It began to rain. I opened the window to hear its soothing sound. I remembered how I used to play that sound, on an iPhone app, for my newborn all those years ago… to help her sleep, to feel safe, to feel secure, almost reminiscent of being still in the womb.
I didn’t close the window, although it brought a chill to the room, instead I left it open and listened to the rain pelt down as I typed…
It’s been over six months since I wrote a column about Covid’s arrival back in March. I was probably ignorant of the long days and months ahead, living with this virus. I wrote about taking it one day at a time, and I honestly thought back then that this ‘new normal’ wasn’t so bad. It had forced us to slow down, to turn our attention inwards to our homes, towards our families.
I tried to keep my positive hat on for the sake of the kids — albeit all too aware of the hundreds of thousands of deaths it had already caused in China and Europe. I was fearful the same would happen here. But we were at home, in our ‘cocoon’, in our ‘womb’ of sorts, my husband and children and I. We were safe, happy and healthy, for now and we hoped it would stay that way.
As the weeks and months wore on there were many challenges — for each and every one of us in the household, our extended family too. It would be fair to say that there were some difficult days. The reality in all this is that we don’t know, behind all these closed doors, how anyone is really coping. And yet I count my blessings too, in the knowledge that there are others whose troubles, whose dark days far exceeded ours, in particular those who lost loved ones to Covid.
If the past few months have taught me anything, it’s that there are so many pleasures to be found in the stuff we used to take for granted. This renewed appreciation is something that I hope will sustain me in the weeks and months ahead, as we head into the colder, darker days of autumn and winter and as the numbers of cases continue to rise, with further restrictions a very real possibility. So I’ve stopped to review the simple things that brought me joy these past few months….
They say that the three minutes you spend with your children in the morning and the last three minutes before bed, are the most important in their day. Up until Covid, I didn’t see my children most mornings. I was out the door and gone to work by the time they woke. Or if they did rouse, there was a rushed goodbye… mummy has to beat the traffic!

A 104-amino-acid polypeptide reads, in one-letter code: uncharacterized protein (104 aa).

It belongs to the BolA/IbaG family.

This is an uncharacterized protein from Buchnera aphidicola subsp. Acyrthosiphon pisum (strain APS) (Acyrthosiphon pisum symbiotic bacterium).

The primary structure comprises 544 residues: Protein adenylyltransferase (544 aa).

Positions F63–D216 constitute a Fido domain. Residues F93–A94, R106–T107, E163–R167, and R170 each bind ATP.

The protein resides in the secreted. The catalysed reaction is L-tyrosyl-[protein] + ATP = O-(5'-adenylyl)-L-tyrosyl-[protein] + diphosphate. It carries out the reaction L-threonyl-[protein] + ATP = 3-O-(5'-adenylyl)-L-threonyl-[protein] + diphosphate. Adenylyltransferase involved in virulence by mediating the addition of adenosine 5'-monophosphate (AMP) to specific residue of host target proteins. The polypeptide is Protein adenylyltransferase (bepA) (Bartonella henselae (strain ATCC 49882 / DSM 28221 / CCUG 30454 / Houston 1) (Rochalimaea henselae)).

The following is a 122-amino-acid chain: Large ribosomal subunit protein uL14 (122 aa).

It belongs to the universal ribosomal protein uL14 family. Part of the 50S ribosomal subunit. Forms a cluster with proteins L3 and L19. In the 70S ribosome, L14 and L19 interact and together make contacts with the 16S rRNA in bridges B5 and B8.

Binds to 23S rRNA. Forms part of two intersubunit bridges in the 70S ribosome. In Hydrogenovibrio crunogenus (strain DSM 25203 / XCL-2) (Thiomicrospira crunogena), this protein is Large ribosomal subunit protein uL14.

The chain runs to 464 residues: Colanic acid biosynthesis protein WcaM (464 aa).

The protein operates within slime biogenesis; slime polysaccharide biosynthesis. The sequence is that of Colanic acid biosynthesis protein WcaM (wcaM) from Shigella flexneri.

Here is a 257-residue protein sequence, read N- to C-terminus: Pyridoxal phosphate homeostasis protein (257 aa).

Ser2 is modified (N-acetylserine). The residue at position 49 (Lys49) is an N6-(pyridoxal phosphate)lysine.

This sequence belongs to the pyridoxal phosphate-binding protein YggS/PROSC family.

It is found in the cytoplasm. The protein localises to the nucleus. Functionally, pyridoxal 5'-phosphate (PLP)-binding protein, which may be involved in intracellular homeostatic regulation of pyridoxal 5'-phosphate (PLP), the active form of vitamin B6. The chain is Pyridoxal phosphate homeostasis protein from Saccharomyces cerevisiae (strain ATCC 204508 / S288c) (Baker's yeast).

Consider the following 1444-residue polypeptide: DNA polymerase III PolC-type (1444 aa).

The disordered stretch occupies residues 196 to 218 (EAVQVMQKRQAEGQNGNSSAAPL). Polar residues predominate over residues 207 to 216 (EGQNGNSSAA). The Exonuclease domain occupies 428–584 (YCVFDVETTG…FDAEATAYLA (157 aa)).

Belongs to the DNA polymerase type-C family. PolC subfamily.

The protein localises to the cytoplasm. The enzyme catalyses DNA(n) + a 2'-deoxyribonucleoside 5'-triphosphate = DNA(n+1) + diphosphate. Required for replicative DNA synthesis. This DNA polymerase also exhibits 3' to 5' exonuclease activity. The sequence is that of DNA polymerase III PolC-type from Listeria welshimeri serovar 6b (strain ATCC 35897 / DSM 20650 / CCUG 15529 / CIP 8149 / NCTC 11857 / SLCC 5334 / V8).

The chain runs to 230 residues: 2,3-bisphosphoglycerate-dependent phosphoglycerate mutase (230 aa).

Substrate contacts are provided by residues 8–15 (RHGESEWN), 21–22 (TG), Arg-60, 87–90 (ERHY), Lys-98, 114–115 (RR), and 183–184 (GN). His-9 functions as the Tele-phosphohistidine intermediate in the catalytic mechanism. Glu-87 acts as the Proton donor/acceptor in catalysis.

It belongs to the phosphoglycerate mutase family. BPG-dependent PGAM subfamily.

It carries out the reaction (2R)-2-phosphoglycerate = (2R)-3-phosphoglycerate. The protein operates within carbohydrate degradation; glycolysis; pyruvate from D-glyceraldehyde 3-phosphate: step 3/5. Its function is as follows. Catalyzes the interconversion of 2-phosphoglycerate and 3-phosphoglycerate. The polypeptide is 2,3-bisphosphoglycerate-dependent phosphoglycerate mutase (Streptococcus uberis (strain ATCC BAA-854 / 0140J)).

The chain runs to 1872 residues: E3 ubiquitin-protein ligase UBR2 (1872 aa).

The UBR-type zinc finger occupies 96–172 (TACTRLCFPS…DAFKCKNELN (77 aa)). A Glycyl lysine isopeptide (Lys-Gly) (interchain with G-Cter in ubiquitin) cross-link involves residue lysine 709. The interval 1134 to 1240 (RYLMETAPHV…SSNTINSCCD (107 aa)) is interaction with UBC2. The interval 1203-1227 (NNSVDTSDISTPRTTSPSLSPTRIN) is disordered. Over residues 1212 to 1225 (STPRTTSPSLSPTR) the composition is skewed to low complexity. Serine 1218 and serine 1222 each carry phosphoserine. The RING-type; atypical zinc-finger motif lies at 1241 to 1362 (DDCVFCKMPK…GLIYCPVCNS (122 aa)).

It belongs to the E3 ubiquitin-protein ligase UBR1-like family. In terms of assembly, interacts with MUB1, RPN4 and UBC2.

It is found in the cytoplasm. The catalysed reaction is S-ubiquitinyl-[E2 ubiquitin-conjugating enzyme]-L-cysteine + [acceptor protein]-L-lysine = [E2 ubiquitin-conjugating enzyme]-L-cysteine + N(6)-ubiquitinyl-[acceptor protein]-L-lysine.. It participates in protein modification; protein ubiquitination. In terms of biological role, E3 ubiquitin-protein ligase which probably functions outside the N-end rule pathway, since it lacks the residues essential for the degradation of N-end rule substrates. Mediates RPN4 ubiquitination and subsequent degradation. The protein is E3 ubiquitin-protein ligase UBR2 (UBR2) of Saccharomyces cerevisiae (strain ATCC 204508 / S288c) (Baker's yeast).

Some evenings I’d put them to bed at 8pm and not see them the next day until 5pm. That’s probably the way for many mums working outside the home. It had become our norm.
Now mornings are met with a great big hug from both of them (six months on it’s still a daily novelty to me!), we sit and eat breakfast together before they get dressed and scramble out the door with dad to school, while I switch on my computer and set to work.
When they get home, there’s a quick chat to catch up, before I return to my desk and finish off whatever work needs to be done. When I clock off there’s no hour long commute home, stuck in traffic. So they gain another bit of time with me, that we didn’t have before.
Needless to say, I’ve seen more of them these past few months than I ever would have had, if we were still working in our office. I feel it’s brought us closer.
Not to paint a picture of a bed of roses either! There’s been tears, temper tantrums and lots of quarrels too! And I was very glad of their return to school. But I wouldn’t change the extra time I’ve had with them these past few months.
My husband’s hours were so changeable, week to week, when he was working full time that we rarely, if ever, sat down to eat all together as a family. One of the plus sides of him being out of work for so long (if we can take any positive from it) is that we have more time together — especially that hour in the day called dinner time. It’s a pause in the day for us all to be across the table from each other. No TV, no phones, no toys, no other distractions, just us. We catch up, check in with each other — mostly it’s pleasant, unless one of them is bawking at what’s on the menu!